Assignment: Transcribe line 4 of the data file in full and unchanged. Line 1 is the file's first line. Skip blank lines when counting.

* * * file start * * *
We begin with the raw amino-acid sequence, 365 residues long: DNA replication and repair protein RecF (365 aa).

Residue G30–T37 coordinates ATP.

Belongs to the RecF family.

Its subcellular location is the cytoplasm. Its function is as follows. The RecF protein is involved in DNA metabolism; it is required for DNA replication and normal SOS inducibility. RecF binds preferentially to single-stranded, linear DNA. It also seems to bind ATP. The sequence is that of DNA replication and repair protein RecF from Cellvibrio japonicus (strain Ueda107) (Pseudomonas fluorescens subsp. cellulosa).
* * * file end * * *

Its subcellular location is the cytoplasm. Its function is as follows. The RecF protein is involved in DNA metabolism; it is required for DNA replication and normal SOS inducibility. RecF binds preferentially to single-stranded, linear DNA. It also seems to bind ATP. The sequence is that of DNA replication and repair protein RecF from Cellvibrio japonicus (strain Ueda107) (Pseudomonas fluorescens subsp. cellulosa).